Finally, we’re removing the low-throughput, low-mana-cost heals like Nourish, Holy Light, Heal, and Healing Wave, because we think that while they do add complexity, they don’t truly add depth to healing gameplay. (We’re also renaming some spells to re-use those names. For example, Greater Healing Wave is being redubbed Healing Wave.) However, we still want healers to think about their mana when deciding which heal to cast, and so the mana costs and throughputs of many spells are being altered to give players a choice between spells with lower throughput and lower cost versus spells with higher throughput and higher costs. Here are some examples from each healer class.
Druid Higher Efficiency: Healing Touch, Rejuvenation, Efflorescence
Druid Higher Throughput: Regrowth, Wild Growth
Monk Higher Efficiency: Soothing Mist, Renewing Mist
Monk Higher Throughput: Surging Mist, Spinning Crane Kick
Paladin Higher Efficiency: Holy Light, Holy Shock, Word of Glory, Light of Dawn
Paladin Higher Throughput: Flash of Light, Holy Radiance
Priest Higher Efficiency: Greater Heal, Circle of Healing, Prayer of Mending, Holy Nova (new Discipline-only version), Penance
Priest Higher Throughput: Flash Heal, Prayer of Healing
Shaman Higher Efficiency: Healing Wave, Riptide, Healing Rain
Shaman Higher Throughput: Healing Surge, Chain Heal
All of this discussion of efficiency may cause most healers to start worrying about mana regeneration and their mana pool. To allay those concerns, we’ve increased base mana regeneration a great deal at early gear levels, while having it scale up less at later gear levels. This will make all of these changes play well even in early content such as Heroic Dungeons and the first tier of Raid content, and also play well in the final Raid tier without mana and efficiency becoming irrelevant due to extremely high regeneration values.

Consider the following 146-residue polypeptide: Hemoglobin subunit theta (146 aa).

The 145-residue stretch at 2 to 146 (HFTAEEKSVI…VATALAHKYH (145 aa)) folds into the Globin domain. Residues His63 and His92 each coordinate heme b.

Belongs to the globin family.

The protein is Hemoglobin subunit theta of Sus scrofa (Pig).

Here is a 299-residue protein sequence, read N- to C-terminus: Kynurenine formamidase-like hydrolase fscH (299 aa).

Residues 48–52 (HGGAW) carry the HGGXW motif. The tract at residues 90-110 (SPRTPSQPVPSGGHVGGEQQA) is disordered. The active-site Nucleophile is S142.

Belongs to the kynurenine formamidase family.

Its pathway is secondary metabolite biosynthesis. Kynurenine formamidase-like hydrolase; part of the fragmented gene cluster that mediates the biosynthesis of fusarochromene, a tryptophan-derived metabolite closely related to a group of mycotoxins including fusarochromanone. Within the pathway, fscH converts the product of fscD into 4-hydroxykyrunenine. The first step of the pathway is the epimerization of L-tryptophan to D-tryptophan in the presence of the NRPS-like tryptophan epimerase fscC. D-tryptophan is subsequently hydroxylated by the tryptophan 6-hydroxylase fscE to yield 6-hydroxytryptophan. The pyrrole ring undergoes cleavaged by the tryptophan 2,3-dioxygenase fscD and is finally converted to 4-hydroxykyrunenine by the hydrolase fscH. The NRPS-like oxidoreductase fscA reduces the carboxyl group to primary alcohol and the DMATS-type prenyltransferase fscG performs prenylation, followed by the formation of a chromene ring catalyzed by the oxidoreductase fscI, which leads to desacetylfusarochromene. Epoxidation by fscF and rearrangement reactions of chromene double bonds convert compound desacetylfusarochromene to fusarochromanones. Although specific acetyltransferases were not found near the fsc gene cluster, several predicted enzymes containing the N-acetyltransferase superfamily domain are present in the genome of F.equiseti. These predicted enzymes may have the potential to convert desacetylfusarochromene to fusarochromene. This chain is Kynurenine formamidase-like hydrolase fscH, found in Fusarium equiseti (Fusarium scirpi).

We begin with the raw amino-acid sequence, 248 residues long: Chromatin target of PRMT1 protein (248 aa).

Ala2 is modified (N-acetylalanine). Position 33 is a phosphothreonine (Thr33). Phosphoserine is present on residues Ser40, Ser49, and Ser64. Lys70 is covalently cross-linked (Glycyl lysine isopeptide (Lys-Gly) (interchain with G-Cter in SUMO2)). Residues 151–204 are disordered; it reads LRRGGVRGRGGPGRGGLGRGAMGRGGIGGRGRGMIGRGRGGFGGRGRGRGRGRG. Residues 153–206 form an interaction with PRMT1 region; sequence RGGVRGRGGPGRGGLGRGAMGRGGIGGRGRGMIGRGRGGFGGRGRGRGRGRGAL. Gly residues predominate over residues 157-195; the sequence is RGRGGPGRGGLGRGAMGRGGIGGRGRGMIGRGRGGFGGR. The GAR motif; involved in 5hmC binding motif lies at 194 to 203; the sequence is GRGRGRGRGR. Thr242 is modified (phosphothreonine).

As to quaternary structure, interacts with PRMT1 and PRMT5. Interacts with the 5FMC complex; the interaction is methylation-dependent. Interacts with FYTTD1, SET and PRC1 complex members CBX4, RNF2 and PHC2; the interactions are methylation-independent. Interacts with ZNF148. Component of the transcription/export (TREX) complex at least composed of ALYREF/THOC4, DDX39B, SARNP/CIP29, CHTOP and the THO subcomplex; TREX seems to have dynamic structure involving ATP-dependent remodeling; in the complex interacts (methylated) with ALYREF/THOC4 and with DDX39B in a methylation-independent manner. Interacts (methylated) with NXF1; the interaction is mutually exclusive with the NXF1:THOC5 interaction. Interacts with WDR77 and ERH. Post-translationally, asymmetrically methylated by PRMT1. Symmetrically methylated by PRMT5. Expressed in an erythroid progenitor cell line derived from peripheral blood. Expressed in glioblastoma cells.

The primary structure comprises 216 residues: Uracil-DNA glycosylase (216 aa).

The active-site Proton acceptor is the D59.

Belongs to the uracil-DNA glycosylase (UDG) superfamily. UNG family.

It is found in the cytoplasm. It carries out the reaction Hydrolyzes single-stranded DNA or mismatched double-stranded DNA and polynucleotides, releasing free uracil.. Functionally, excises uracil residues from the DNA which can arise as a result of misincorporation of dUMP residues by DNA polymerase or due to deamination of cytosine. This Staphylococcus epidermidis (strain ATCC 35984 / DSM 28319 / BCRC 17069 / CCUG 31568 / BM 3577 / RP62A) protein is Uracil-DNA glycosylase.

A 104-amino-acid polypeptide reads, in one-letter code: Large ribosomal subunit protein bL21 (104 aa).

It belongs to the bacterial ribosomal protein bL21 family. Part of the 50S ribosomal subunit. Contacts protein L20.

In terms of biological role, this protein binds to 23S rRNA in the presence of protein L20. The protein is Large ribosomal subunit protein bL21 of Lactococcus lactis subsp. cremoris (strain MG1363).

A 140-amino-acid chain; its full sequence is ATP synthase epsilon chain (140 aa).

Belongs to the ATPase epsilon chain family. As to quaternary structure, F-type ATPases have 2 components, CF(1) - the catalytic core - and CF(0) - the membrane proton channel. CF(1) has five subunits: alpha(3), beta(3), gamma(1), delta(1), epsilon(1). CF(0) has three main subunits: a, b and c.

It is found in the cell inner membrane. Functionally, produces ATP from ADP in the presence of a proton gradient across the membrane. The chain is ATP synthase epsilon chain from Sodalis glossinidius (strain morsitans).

That’s a lot of big changes for healers: reduced throughput, a more deliberate pace, less powerful “smart” heals, weaker absorbs, fewer spells, and a new focus on efficiency decisions. We’re confident that we can apply lessons learned from previous expansions to make this the best healer experience yet: more dynamic, less punishing, and frankly a lot more fun.
Smart heals will now randomly pick any injured target within range, instead of always picking the most injured target. Priority will still be given to players over pets.
Long-cast-time single-target heals, such as Greater Heal and Healing Touch, now cost roughly half as much as fast-cast-time single-target heals, such as Flash of Light or Healing Surge, and heal for roughly the same amount.
Every class has multiple area healing spells available, some low throughput and efficient, others high throughput and inefficient.
Area healing spells are tuned to be less efficient than single-target healing spells when they heal 2 or fewer targets, and more efficient when they heal 3 or more targets,
Spells with cooldowns or limitations may have higher efficiency than the no-cooldown equivalents.